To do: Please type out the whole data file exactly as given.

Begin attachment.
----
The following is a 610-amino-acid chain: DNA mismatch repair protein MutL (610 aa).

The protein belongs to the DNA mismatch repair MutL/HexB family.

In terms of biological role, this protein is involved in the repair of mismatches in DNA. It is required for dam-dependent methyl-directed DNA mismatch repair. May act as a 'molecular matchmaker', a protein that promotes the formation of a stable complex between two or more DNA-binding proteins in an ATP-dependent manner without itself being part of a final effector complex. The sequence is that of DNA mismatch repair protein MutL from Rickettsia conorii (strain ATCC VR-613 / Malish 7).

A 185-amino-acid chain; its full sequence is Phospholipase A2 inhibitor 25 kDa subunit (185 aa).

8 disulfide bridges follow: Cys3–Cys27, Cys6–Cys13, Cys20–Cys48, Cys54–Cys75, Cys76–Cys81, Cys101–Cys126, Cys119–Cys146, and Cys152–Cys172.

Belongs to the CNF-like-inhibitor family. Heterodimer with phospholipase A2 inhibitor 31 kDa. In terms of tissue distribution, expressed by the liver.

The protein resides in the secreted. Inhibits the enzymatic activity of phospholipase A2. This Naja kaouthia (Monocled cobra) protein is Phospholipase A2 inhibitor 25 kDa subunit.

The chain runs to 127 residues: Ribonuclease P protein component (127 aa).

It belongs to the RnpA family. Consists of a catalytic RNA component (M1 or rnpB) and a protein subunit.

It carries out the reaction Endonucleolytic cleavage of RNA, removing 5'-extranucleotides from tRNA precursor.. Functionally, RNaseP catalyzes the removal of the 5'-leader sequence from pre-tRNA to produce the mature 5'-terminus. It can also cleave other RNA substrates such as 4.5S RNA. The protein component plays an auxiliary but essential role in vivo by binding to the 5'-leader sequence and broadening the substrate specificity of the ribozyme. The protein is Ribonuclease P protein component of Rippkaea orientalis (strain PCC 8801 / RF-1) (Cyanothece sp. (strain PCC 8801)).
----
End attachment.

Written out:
The following is a 610-amino-acid chain: DNA mismatch repair protein MutL (610 aa).

The protein belongs to the DNA mismatch repair MutL/HexB family.

In terms of biological role, this protein is involved in the repair of mismatches in DNA. It is required for dam-dependent methyl-directed DNA mismatch repair. May act as a 'molecular matchmaker', a protein that promotes the formation of a stable complex between two or more DNA-binding proteins in an ATP-dependent manner without itself being part of a final effector complex. The sequence is that of DNA mismatch repair protein MutL from Rickettsia conorii (strain ATCC VR-613 / Malish 7).

A 185-amino-acid chain; its full sequence is Phospholipase A2 inhibitor 25 kDa subunit (185 aa).

8 disulfide bridges follow: Cys3–Cys27, Cys6–Cys13, Cys20–Cys48, Cys54–Cys75, Cys76–Cys81, Cys101–Cys126, Cys119–Cys146, and Cys152–Cys172.

Belongs to the CNF-like-inhibitor family. Heterodimer with phospholipase A2 inhibitor 31 kDa. In terms of tissue distribution, expressed by the liver.

The protein resides in the secreted. Inhibits the enzymatic activity of phospholipase A2. This Naja kaouthia (Monocled cobra) protein is Phospholipase A2 inhibitor 25 kDa subunit.

The chain runs to 127 residues: Ribonuclease P protein component (127 aa).

It belongs to the RnpA family. Consists of a catalytic RNA component (M1 or rnpB) and a protein subunit.

It carries out the reaction Endonucleolytic cleavage of RNA, removing 5'-extranucleotides from tRNA precursor.. Functionally, RNaseP catalyzes the removal of the 5'-leader sequence from pre-tRNA to produce the mature 5'-terminus. It can also cleave other RNA substrates such as 4.5S RNA. The protein component plays an auxiliary but essential role in vivo by binding to the 5'-leader sequence and broadening the substrate specificity of the ribozyme. The protein is Ribonuclease P protein component of Rippkaea orientalis (strain PCC 8801 / RF-1) (Cyanothece sp. (strain PCC 8801)).